Billie Holiday, born Eleanora Fagan, was a jazz singer from Philadelphia, Pennsylvania. Holiday had a very difficult childhood; her mother Sadie did not maintain steady relationships, and often left home to find work. Young Eleanora dropped out of school after the fifth grade, and was working in a Baltimore brothel when she heard Louis Armstrong and his Hot Five’s recording of “West End Blues”, sparking a lifelong passion for music, and an aspiration to sing, and be known as Billie Holiday. By 1930, she and Sadie had moved to New York City, and when Sadie took a job at a Harlem speakeasy popular with the local jazz musicians, Billie seized the opportunity to sing from table to table for tips. Soon the young Holiday was performing in uptown Manhattan clubs.
Holiday’s big break came when jazz enthusiast John Hammond attended one of her club performances. Twenty-two years old at that time, and hailing from a prominent New York family, Hammond was a correspondent for Melody Maker magazine, a local disk jockey, and a generous benefactor to jazz musicians, offering them the opportunity to record music during the difficult years of the Great Depression. Hammond was enamored with Holiday, and arranged her first recording session with Columbia Records in November, 1933. John Hammond’s role in the development of popular music is hard to overestimate. Not only did he serve as the catalyst for the integration of black and white musicians, he was also the greatest talent scout in pop music history.
Holiday’s first two songs generated modest interest, and earned her a second recording session in 1935, which yielded the hit song “What A Little Moonlight Can Do”. Over the following seven years, Holiday, regularly paired with New York City’s finest jazz musicians, produced a dazzling body of work considered a pinnacle of popular song interpretation.
A Short List of Important Contributors
William “Count” Basie (1904-1984), piano, arranger
Benny Goodman (1909-1986), clarinet
Buck Clayton (1911-1991), trumpet
Freddie Green (1911-1987), guitar
Walter Page (1900-1957), double bass
Jo Jones (1911-1985), drums
John Kirby (1908-1952), string bass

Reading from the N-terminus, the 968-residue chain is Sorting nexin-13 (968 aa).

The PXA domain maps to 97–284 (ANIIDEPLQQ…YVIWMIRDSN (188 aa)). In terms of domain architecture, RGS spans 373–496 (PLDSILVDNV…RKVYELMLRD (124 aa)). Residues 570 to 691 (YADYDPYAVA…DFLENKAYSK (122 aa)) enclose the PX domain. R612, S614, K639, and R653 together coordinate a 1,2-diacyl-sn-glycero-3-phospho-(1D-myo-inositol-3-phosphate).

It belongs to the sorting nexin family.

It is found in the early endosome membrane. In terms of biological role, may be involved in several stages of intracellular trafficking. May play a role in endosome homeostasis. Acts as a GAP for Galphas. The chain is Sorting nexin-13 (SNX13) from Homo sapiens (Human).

William “Cozy” Cole (1909-1981), drums
Cootie Williams (1911-1985), trumpet
William “Buster” Bailey (1902-1967), clarinet
Johnny Hodges (1906-1970), alto saxophone
Singing With Style
Most music historians consider Billie Holiday the greatest female jazz singer, though she possessed an ordinary instrument in terms of range and volume. She fits nicely within my criteria for singing prowess; I prefer plain sounding voices who subtly augment a song, and shun vocal histrionics. Billie Holiday also advanced the art of jazz singing beyond women like Ethel Waters, Bessie Smith and Sophie Tucker, by mastering the use of the microphone to bring out these subtleties.
“Billie Holiday sang blues only incidentally. But through her phrasing and conception, much that she sang seemed to become blues. She made more than one thousand records — among them about seventy with Teddy Wilson. She made her most beautiful recordings with Wilson and Lester Young. In the intertwining of the lines sung by Holiday and the lines played by Young, the question of which is lead and which is accompaniment, which line is vocal and which instrumental, becomes secondary.
Charm and urbane elegance, suppleness and sophistication are the chief elements in the understatement of Billie Holiday.
When Billie opened her mouth to sing, the truth emerged. Her voice expressed the damage and vulnerability of her soul with an almost masochistic honesty, from desire and lust, to joy and optimism, to doubt, sadness, and pain. Her mouth was like an open wound, she wore her heart on her tongue. And when she sang about loneliness, she drew the listener into her loneliness.